“People Just Want More Booty” (and she wasn’t talking about pirates…)



[I was planning to publish Part 2 of my blog series “Story Slams Making Waves – What’s the Story, Anyway?!” – but find I must take a different direction today…]

The stories we tell about women and girls:

I confess that I’m oblivious and/or averse to much (not all, but much) of popular culture, particularly as relates to reality TV, or trending news of pop singers, or celebrity scandals or paparazzi-driven news stories, etc. etc. – a lot of it is honestly just too crass or shallow or negative or narcissistic for my tastes.  I do have marginal awareness of some pop culture doings that I don’t seek out, though, because I do turn on the TV and see promos/clips of shows I don’t watch, I do see headlines in the newspaper and online, etc.

Butt seriouslycBut I confess that until today I have been completely unaware of “the U.S. booty business,” that “companies are cashing in on growing demand from women seeking the more curvaceous figures of their favorite stars, who flaunt their fuller rear ends,” that sales for “foam padded panties…are up 47 percent in the last six months from the same period last year.” [Denver Post, Nov. 12, 2014, Business section; hard copy headline of Associated Press article reads: “Butt, seriously – From pads to gym classes companies add to bottom line – big time.”]

I confess I never knew, or imagined, there was such a thing AS foam padded panties, other than something like body suit costumes – the best of which was Robin Williams’ for “Mrs. Doubtfire.”  Or that there was a market – nay, a demand – for such, with non-thespian women.

According to this article, in addition to buying strategically-padded panties, women flock to gym classes promising to increase “booty size” (by, say, doing 120 squats in 45 minutes – owwwww ); and plastic surgery is increasingly common (“Brazilian butt lift, in which fat is sucked from a patient’s stomach, love handles or back and put into their buttocks and hips [for about $13,000]…This type of surgery, along with buttock implants, was the fastest-growing plastic surgery last year, with more than 11,000 procedures, up 58 percent from 2012”) – because “every girl now wants a booty.” (If it’s in the paper, it must be true, right?…)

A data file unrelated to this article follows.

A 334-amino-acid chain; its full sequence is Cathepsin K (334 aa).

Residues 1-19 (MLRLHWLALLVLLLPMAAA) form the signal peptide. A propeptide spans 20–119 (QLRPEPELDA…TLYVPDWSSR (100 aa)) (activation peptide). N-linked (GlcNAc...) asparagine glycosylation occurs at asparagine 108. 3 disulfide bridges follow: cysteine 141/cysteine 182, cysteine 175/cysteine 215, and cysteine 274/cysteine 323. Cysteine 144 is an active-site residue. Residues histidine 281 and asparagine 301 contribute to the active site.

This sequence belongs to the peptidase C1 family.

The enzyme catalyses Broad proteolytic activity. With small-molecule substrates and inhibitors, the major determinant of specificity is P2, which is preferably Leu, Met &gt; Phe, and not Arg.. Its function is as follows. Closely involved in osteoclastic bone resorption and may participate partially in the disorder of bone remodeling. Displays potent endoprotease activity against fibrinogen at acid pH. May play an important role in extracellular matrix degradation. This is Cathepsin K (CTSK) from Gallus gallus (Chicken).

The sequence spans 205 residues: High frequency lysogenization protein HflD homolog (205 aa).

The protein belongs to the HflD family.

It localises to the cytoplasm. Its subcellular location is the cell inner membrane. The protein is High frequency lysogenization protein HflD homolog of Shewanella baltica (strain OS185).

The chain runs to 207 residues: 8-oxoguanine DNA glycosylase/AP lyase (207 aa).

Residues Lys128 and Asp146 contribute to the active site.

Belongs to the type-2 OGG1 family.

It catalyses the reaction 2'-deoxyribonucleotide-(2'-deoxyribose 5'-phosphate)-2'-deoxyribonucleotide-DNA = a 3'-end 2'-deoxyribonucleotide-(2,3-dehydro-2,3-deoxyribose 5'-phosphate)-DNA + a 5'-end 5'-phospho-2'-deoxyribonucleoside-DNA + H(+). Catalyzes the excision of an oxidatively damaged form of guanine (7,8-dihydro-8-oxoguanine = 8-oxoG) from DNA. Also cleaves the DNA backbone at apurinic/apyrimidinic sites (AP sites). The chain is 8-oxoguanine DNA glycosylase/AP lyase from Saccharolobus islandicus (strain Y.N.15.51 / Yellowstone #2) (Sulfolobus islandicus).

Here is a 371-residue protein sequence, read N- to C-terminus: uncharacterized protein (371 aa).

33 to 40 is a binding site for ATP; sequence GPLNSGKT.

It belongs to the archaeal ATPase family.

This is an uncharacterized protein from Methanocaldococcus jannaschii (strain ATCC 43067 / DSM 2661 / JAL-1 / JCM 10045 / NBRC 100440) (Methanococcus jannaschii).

So now this, in addition to ubiquitous padded bras and every girl’s cherished dream of breast implants…

What in the world are we telling our girls? And our boys?

Of course human sexuality – sexual attraction, sexual behavior – is natural, normal, & necessary! And visual aspects/stimulation/attractiveness is part of it. And, our 21st-century digital communication-of-everything is highly visual, which understandably enables and even promotes widespread focus on visual aspects of…whatever is being considered.

But I think one – ooh, of many – of the things happening in all this is that bodies are getting more and more objectified – and though not only women’s, primarily women’s, it seems. (The stories that are communicated about women’s and girls’ bodies is the focus of the Denver Post article, and so of this blog post – so men, I’m not ignoring you; you’re just not the focus here today.)

We need to tell the stories of women’s and girls’ vast array of strengths and capabilities and attributes – wa-a-a-a-ay beyond how they look.  Now as much as ever.